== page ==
Rashid rushed inside his house before his mind could rush out of him. After he snapped the door shut, Nikiwe dressed in a night gown emerged from the bedroom to meet him. “Where have you been? She asked. She looked like she had already started with her sleep, sounded like it too, and his arrival is what woke her up. 

“Did anyone come here?” Rashid asked. 

“What do you– no, no one came. What’s going on?” She also asked. “Where have you been?” 

He gave no answer. He rushed to the windows and flicked the curtains to look who’s outside. 

“Babe, what’s going on?” She followed him. “What are you doing?” 

Rashid dashed to the windows of the lounge, flicked the curtains they clipped off the railings. 

“What the hell are you doing?” She was tugging at his sleeves. 

He had his face pinned on the glass of the window, with eyes so open he was checking at every single detail of the lawn outside. Any sight of movement. Something. But all appeared normal. But isn’t that what they want you to see and believe, that all is normal?

“What the hell is happening?” 

“Someone, someone,” he kept muttering. 

“Someone? Who?” She forced herself past him to also look outside through the window. 

“Someone. There’s someone.”

“Who’s that someone? There’s no one here, you not making any sense,” said Nikiwe. She made to hold him but he shoved her on the shoulder without looking at her. 

“There’s someone,” he muttered. 

Nikiwe rechecked through the window once again. It was a normal static view of the lawn and the empty street ahead, the tall red gate of the opposite house across the street facing them. 

“Look, there’s no one here. You not thinking straight. You just…”

“So you think I’m crazy.” He looked at her with big teary eyes. A demon inside of him might come out any second now. 

She quaked. It would be best to speak calmly now, not provoke him or challenge him. Or else..

“All I’m saying is look,” she beckoned at the window. “There’s nothing outside there.” 

“You don’t understand, okay. You don’t know what happened,” Rashid said. “I’m not crazy.” Hands to his head. 

“Then tell me what happened?” She sounded calm and gentle he knew it was all a rue to get him talking. Wouldn’t she think him even more mad after he’s told her all that happened? Getting thrown out of the pub for causing a scene and spitting at Owethu’s face, thinking it was Joshua Smith. 

“Baby,” Nikiwe held him. “Tell me.”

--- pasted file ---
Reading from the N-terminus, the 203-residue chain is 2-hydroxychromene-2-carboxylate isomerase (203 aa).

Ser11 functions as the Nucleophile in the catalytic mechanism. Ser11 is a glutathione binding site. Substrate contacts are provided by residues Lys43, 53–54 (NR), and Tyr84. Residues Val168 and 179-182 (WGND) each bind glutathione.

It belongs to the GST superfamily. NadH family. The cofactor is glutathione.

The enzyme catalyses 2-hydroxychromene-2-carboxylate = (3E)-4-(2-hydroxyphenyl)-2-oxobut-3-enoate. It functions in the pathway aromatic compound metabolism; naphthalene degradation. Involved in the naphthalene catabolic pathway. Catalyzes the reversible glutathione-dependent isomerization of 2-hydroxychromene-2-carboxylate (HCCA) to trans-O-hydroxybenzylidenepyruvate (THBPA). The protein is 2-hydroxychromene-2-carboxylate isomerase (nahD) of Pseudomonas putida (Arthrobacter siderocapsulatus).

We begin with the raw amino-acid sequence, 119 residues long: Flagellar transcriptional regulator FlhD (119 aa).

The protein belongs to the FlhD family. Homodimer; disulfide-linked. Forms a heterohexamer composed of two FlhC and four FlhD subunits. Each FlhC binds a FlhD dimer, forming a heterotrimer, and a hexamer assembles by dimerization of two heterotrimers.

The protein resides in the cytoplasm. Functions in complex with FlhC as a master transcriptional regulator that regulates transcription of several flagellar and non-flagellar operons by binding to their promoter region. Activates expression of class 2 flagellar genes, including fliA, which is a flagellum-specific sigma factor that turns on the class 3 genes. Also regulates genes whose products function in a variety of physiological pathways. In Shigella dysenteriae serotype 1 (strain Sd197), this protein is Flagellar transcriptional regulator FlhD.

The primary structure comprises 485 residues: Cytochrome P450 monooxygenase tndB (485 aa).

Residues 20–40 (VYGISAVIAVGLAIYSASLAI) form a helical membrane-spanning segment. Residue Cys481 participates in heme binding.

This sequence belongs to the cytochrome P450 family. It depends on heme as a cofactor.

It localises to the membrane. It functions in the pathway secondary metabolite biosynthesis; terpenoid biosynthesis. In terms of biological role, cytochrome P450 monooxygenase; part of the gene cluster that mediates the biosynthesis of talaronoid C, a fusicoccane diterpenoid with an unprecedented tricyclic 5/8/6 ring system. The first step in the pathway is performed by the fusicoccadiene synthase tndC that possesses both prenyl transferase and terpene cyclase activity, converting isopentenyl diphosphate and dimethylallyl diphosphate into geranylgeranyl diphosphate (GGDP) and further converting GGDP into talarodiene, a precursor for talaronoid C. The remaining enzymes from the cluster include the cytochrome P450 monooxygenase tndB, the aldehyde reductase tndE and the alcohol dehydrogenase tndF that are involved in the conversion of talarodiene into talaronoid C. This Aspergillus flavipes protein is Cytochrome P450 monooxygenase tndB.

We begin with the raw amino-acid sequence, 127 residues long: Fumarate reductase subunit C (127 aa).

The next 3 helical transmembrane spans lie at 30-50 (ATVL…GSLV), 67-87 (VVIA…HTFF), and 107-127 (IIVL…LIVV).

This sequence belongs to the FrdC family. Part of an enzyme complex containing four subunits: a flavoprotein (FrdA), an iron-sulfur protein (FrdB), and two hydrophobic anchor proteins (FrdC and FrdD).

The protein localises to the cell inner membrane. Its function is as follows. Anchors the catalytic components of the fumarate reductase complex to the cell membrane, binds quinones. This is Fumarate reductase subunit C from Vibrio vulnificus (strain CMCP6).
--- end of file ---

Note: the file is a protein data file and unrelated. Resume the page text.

“No,” he said. He made up his mind to never share what happened. But you know women, once you arouse their interest to some knowledge it’s hard to deaden it. They’ll probe until some secrets are revealed. And Rashid knew that telling her would further convince her and the others (she gossips a lot, even her colleagues would know about his hand injury) that he’s indeed crazy. 

She kept nagging for him to tell her what happened. “It could be important,” she said. 

“Just let it go, will you?”

“How am I suppose to just let it go? You come here acting all weird and paranoid, now you clipped off the curtains and I have to fix them back. You obviously seem bothered by something and keeping it bottled will make it worse. What affects you, affects me too. You remember what Dr. Kroentz said. You must always talk,” said Nikiwe. Her words were followed by silence. 

She stood and watched him, what she said didn’t do anything. 

He won’t talk. A lot was going on inside of him, his mind – the dangerous place. Rashid was too overwhelmed to think of a lie he’d use to quench her curiosity. That’s because there was nothing else he was thinking of except the events that took place at the pub. 

Nikiwe chose a direct approach this time, a leading question one that’ll make him spill it all out. “Did something bad happen? Your lost your temper again didn’t you?” 

His face changed at the question but he still maintained his silence. 

“What trouble did you get yourself into? Just tell me what–” 

“Nothing fucking happened!” Anyways, she would not relent. So Rashid told his wife all that happened. 

“Oh, my God,” is all Nikiwe said after hearing it all. “This isn’t good.”

“I know,” said Rashid. “I thought Olwethu sent one of his guards after me. I swear it felt like someone was behind this whole time. I was being chased. You right, this is not good.”

“I’m not talking about that,” Nikiwe said. “I’m talking about you.” Her wide eyes pointed at him. 

“Me? What did I do now? Enlighten me, please.” 

“This –this is a relapse. First it was the punching at the wall. Now it’s this. You not okay,” she said. You not okay, a polite way of saying you are anything but normal, in his case, sane. Nikiwe kept talking and talking, convincing him to return to his meds, to make new and immediate appointments with Dr. Kroentz. “…or else you’ll do something worse next time and you’ll regret it…” Nikiwe kept talking. Rashid drowned I’m her voice. He lost his head. And he’s temper. He doesn’t remember what happened afterwards but he remembered beating her again, and this time around when she dropped to the floor he used his feet on her. 

Once the sound of her was no more, Rashid’s head cleared and he went off to sleep on their bed where’d she’d later join him.

Tell us: crazy people don’t appreciate being called crazy. Why do you think that is the case?